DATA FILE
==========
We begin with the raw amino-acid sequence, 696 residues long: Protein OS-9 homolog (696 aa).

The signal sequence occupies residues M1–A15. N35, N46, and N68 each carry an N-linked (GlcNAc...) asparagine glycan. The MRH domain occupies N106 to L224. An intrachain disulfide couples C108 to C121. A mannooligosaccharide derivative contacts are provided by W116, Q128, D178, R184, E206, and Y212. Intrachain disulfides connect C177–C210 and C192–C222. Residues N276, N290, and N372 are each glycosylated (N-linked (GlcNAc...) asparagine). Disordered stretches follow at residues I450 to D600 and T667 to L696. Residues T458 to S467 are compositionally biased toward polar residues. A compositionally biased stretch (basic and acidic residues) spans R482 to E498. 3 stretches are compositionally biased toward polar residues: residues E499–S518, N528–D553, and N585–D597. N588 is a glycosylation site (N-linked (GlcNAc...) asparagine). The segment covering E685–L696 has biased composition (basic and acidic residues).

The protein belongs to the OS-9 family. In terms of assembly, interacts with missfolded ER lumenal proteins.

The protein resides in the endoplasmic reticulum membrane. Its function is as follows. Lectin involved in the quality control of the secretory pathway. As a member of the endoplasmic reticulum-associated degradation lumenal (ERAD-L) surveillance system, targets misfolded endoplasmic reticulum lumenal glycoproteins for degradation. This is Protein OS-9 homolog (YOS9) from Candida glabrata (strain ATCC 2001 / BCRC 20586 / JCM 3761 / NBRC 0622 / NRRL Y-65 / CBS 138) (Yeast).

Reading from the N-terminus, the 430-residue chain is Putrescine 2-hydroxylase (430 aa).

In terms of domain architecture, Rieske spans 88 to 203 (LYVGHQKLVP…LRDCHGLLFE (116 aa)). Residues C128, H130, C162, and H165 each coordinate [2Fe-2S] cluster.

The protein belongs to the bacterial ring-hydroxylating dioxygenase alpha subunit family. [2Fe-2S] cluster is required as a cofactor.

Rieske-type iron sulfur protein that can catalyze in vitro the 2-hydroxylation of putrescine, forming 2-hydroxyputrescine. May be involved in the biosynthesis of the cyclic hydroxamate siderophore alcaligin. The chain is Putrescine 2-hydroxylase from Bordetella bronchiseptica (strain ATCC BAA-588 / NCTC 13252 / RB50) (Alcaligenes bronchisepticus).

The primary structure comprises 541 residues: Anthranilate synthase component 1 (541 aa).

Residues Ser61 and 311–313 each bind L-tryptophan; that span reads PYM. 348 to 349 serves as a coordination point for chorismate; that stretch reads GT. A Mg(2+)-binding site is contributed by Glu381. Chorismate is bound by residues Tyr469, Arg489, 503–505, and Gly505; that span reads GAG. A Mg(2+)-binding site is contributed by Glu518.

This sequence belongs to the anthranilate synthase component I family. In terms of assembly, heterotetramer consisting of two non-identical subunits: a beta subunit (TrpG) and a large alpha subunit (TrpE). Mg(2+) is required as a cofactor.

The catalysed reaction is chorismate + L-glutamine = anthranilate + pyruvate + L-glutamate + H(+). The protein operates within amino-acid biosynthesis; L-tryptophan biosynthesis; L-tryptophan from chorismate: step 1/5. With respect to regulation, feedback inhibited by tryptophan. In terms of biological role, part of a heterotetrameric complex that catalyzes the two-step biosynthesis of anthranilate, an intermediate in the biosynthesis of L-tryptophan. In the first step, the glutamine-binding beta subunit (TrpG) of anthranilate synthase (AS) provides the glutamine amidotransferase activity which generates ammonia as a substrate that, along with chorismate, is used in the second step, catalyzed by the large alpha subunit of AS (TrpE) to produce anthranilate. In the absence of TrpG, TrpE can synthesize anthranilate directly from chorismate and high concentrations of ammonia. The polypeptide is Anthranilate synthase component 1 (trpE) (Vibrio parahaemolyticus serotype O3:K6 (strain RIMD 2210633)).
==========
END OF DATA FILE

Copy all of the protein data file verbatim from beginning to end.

We begin with the raw amino-acid sequence, 696 residues long: Protein OS-9 homolog (696 aa).

The signal sequence occupies residues M1–A15. N35, N46, and N68 each carry an N-linked (GlcNAc...) asparagine glycan. The MRH domain occupies N106 to L224. An intrachain disulfide couples C108 to C121. A mannooligosaccharide derivative contacts are provided by W116, Q128, D178, R184, E206, and Y212. Intrachain disulfides connect C177–C210 and C192–C222. Residues N276, N290, and N372 are each glycosylated (N-linked (GlcNAc...) asparagine). Disordered stretches follow at residues I450 to D600 and T667 to L696. Residues T458 to S467 are compositionally biased toward polar residues. A compositionally biased stretch (basic and acidic residues) spans R482 to E498. 3 stretches are compositionally biased toward polar residues: residues E499–S518, N528–D553, and N585–D597. N588 is a glycosylation site (N-linked (GlcNAc...) asparagine). The segment covering E685–L696 has biased composition (basic and acidic residues).

The protein belongs to the OS-9 family. In terms of assembly, interacts with missfolded ER lumenal proteins.

The protein resides in the endoplasmic reticulum membrane. Its function is as follows. Lectin involved in the quality control of the secretory pathway. As a member of the endoplasmic reticulum-associated degradation lumenal (ERAD-L) surveillance system, targets misfolded endoplasmic reticulum lumenal glycoproteins for degradation. This is Protein OS-9 homolog (YOS9) from Candida glabrata (strain ATCC 2001 / BCRC 20586 / JCM 3761 / NBRC 0622 / NRRL Y-65 / CBS 138) (Yeast).

Reading from the N-terminus, the 430-residue chain is Putrescine 2-hydroxylase (430 aa).

In terms of domain architecture, Rieske spans 88 to 203 (LYVGHQKLVP…LRDCHGLLFE (116 aa)). Residues C128, H130, C162, and H165 each coordinate [2Fe-2S] cluster.

The protein belongs to the bacterial ring-hydroxylating dioxygenase alpha subunit family. [2Fe-2S] cluster is required as a cofactor.

Rieske-type iron sulfur protein that can catalyze in vitro the 2-hydroxylation of putrescine, forming 2-hydroxyputrescine. May be involved in the biosynthesis of the cyclic hydroxamate siderophore alcaligin. The chain is Putrescine 2-hydroxylase from Bordetella bronchiseptica (strain ATCC BAA-588 / NCTC 13252 / RB50) (Alcaligenes bronchisepticus).

The primary structure comprises 541 residues: Anthranilate synthase component 1 (541 aa).

Residues Ser61 and 311–313 each bind L-tryptophan; that span reads PYM. 348 to 349 serves as a coordination point for chorismate; that stretch reads GT. A Mg(2+)-binding site is contributed by Glu381. Chorismate is bound by residues Tyr469, Arg489, 503–505, and Gly505; that span reads GAG. A Mg(2+)-binding site is contributed by Glu518.

This sequence belongs to the anthranilate synthase component I family. In terms of assembly, heterotetramer consisting of two non-identical subunits: a beta subunit (TrpG) and a large alpha subunit (TrpE). Mg(2+) is required as a cofactor.

The catalysed reaction is chorismate + L-glutamine = anthranilate + pyruvate + L-glutamate + H(+). The protein operates within amino-acid biosynthesis; L-tryptophan biosynthesis; L-tryptophan from chorismate: step 1/5. With respect to regulation, feedback inhibited by tryptophan. In terms of biological role, part of a heterotetrameric complex that catalyzes the two-step biosynthesis of anthranilate, an intermediate in the biosynthesis of L-tryptophan. In the first step, the glutamine-binding beta subunit (TrpG) of anthranilate synthase (AS) provides the glutamine amidotransferase activity which generates ammonia as a substrate that, along with chorismate, is used in the second step, catalyzed by the large alpha subunit of AS (TrpE) to produce anthranilate. In the absence of TrpG, TrpE can synthesize anthranilate directly from chorismate and high concentrations of ammonia. The polypeptide is Anthranilate synthase component 1 (trpE) (Vibrio parahaemolyticus serotype O3:K6 (strain RIMD 2210633)).